The first room is entirely white, including white floors so glossy you feel you should take your shoes off. A semicircle of white leather lounge chairs surrounds a stage screened off with a see-through white curtain. My first reaction? It looks like a nail salon run by Barbarella.
“That’s it. Yes, yes!” laughs David Byrne, my tour guide through this surreal space. Then he adds, “We don’t do nails. You get embodied in the body of a doll in this room.”
Byrne — yes, of Talking Heads fame and many other creative achievements — is walking me through his latest project, The Institute Presents: Neurosociety. It’s an immersive, participatory theater performance at Pace Art + Technology in Menlo Park, one of three Silicon Valley-based art spaces occupied by the New York-based Pace art gallery chain. The multi-room installation makes you, the visitor, a participant in a series of “scientific experiments” focused on how the human brain perceives what it senses, comes to conclusions, and then acts.
‘What you see might not actually be what’s out there’
In the room we’re standing in, the doll is topped by two cameras instead of a head. When you don a virtual reality headset, you can see what the doll sees. This has the effect of fooling your brain into adopting the doll’s perspective. The idea for this trick comes from Group Ehrsson, a neuroscience research firm based in Sweden, which did the very same thing in a lab much less sexy than this space.
Based on research from the Ehrsson lab in Sweden, this set up has visitors don virtual reality headsets to test the way their brains’ body awareness can be manipulated. (Photo: Rachael Myrow/KQED)
Byrne is an avid fan of science. “I’d read about certain experiments that labs had done, and my immediate thought was ‘I want to do that,'” he says. “I want to be the subject. I want to see what that’s like.’”
Together with his friend, technology investor Mala Gaonkar, Byrne visited 35 research labs around the world to hear about the latest developments in cognitive neuroscience. Their conversations ranged from how your brain figures out where it is in space, to more complicated questions about how your sense of affinity with other human beings affects your moral judgement.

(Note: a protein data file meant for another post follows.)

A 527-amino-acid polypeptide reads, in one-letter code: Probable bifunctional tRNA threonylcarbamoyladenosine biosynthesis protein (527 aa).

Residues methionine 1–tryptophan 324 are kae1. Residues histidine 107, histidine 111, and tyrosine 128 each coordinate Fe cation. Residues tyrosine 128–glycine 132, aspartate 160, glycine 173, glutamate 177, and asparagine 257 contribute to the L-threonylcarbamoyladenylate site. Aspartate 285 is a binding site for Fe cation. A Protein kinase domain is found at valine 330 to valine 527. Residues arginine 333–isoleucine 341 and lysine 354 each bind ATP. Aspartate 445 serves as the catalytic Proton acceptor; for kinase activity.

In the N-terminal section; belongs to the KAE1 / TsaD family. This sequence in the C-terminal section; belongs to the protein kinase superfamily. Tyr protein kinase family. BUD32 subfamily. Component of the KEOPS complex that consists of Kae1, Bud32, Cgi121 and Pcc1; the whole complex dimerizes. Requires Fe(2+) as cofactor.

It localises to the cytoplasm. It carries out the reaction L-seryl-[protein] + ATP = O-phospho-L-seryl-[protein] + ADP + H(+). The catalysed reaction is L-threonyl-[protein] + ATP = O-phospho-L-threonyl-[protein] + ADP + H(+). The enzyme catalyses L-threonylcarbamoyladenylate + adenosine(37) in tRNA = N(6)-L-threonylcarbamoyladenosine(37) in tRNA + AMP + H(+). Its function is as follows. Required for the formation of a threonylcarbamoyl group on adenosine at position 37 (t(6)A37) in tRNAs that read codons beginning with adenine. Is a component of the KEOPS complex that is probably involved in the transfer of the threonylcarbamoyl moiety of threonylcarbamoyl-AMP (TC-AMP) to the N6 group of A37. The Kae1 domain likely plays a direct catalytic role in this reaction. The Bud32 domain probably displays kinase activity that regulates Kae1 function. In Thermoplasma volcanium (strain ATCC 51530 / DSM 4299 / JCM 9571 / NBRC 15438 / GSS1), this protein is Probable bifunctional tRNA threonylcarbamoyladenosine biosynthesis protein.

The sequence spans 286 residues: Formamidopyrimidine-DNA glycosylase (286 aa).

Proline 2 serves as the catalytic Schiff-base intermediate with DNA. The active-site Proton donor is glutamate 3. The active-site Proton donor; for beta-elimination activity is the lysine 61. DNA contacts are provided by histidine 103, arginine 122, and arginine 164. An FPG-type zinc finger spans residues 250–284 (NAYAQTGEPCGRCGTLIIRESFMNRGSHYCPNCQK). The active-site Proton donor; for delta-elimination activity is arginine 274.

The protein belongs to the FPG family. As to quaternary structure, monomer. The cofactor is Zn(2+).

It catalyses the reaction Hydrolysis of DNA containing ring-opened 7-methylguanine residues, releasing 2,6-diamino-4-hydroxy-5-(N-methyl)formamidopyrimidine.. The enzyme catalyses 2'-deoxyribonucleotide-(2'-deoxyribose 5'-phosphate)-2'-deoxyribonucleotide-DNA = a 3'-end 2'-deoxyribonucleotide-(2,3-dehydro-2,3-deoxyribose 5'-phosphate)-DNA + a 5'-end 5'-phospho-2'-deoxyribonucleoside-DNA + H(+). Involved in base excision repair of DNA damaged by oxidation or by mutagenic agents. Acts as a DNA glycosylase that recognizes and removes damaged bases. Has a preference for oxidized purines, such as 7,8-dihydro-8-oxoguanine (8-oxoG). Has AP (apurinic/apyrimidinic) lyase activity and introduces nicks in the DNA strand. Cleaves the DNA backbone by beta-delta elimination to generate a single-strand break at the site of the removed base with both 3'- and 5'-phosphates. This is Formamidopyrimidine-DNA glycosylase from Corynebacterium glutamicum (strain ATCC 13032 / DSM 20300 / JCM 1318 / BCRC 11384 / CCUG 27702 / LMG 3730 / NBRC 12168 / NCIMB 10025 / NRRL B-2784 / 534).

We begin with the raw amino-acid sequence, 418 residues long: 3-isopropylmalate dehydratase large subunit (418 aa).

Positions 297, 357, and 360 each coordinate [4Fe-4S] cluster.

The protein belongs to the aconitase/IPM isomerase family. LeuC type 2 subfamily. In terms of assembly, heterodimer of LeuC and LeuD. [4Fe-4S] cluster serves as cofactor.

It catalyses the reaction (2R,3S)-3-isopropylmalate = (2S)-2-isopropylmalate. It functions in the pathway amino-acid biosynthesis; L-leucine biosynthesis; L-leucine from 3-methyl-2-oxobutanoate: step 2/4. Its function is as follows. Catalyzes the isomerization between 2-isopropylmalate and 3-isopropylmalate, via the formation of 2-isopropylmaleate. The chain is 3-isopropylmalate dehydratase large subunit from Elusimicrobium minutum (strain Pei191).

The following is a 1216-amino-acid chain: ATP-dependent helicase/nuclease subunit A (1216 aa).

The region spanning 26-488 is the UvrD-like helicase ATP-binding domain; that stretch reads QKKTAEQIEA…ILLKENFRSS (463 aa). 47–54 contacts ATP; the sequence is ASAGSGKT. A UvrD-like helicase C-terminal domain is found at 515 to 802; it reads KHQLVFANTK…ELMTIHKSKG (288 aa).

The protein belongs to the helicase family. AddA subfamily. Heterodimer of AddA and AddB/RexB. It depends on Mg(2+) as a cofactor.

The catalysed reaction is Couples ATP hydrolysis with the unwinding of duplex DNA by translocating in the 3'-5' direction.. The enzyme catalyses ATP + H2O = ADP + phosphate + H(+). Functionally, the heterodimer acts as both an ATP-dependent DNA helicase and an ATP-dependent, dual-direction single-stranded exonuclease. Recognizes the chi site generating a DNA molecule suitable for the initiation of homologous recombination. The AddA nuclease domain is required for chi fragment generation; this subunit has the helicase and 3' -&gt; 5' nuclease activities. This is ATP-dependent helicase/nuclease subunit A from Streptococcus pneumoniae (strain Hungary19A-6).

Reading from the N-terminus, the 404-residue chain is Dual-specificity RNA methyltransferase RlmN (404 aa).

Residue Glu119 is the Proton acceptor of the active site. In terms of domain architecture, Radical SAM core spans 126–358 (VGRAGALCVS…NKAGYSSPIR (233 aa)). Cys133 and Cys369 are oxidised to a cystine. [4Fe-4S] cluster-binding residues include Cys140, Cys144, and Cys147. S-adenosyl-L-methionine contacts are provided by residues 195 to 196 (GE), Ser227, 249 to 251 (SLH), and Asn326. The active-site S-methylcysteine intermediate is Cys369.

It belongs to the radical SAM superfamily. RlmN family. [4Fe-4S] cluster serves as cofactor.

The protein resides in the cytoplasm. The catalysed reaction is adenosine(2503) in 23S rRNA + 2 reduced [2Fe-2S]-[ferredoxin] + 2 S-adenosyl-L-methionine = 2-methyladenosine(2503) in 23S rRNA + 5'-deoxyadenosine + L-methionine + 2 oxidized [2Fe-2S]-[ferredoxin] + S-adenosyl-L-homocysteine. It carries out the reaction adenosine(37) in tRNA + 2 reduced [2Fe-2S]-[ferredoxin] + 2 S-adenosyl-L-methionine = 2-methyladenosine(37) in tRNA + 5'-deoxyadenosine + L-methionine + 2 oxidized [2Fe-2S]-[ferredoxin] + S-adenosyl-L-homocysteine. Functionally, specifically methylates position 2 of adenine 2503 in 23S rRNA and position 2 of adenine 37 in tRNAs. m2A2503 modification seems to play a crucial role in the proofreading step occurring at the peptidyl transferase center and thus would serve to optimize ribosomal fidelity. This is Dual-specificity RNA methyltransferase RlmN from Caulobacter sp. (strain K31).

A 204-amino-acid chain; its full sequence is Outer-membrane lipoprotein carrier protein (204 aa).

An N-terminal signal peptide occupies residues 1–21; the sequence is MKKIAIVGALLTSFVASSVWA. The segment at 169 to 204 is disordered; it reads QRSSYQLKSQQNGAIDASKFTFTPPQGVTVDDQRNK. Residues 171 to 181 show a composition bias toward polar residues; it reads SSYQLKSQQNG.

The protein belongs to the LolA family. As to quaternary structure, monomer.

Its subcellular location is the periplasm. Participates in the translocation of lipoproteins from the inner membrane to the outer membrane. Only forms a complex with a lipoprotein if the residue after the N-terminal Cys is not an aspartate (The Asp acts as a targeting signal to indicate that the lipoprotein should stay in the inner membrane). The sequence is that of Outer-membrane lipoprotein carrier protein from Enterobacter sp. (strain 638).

“What you see might not actually be what’s out there,” says Gaonkar. “And what you feel, including your deepest sense of identity, might not actually be what’s out there.”
Perhaps the most disturbed experiment happens in a room set up like a TV game show. (Photo: Courtesy of Kenny Komer)
Neural Science Professor Paul Glimcher leads the Kavli HUMAN Project at New York University, an interdisciplinary research group focused on decision-making in humans from a public policy perspective. He was among the scientists interviewed by Byrne and Gaonkar as they sought to educate themselves about cognitive neuroscience for their art project.
“David and Mala have designed a set of experiences that really lay bare the nature of our human experiences in areas ranging from perception to decision-making,” Glimcher says.
What if you were a drone pilot?
In another part of the installation, Byrne and Gaonkar have visitors watch a scene from the movie Eye in the Sky. In it, military commanders tell a drone pilot there are terrorists in a particular house, plotting a suicide bombing. He must blow the building up.
“You are cleared to engage, lieutenant,” says Colonel Katherine Powell, played by British actor Helen Mirren. But outside, there appears to be an innocent civilian, a woman preparing to sell bread. The drone pilot hesitates.
“Those men are about to disperse. Engage now!” Colonel Powell barks.
It’s a disturbing scene, and Byrne and Gaonkar want you to imagine yourself as that drone pilot, making that awful, split-second decision of life and death.
They also want to play with the nature of the moral dilemma.
David Byrne (of Talking Heads fame) seeks to spark a discussion about our cognitive biases – without being preachy about it. (Photo: Rachael Myrow/KQED)
“We start bringing it closer and closer and closer,” explains Byrne. Finally, the scene morphs so that we see a kid selling lemonade in front of a house on University Avenue in Palo Alto, instead of the bread seller in some far-off country. What fascinates Byrne is that people will change their response as to whether they’d blow up the building, and then retroactively search for justifications to explain why.
Had this been a real science experiment…
While the “experiments” at Pace draw on real research, this is theater, first and foremost. The situations don’t attach in lock step to specific studies Byrne and Gaonkar explored. Rather, the pair used their explorations to come up with something that evokes the same sense of wonder and surprise you might have as a study subject in an actual science lab.
At the end of their visit, visitors will get the results of these experiments, and the information will be shared with participating labs — though the labs have no plans to use the data. “This is really about sparking a discussion, as opposed to hardcore science,” Goankar says.
David Byrne and Mala Gaonkar in the TV game show room. Byrne says the process of participating in these quasi-scientific studies “really does change how you think about things. How you think about what we are and how we react and how make decisions and how we are in the world.” (Photo: Rachael Myrow/KQED)
Byrne is convinced the installation will be transformative. “It really does change how you think about things, how you think about what we are and how we react and how make decisions and how we are in the world,” Byrne says. “It’s a bit pretentious to imagine that’s going to happen for everybody who goes through this, but it certainly happened to us.”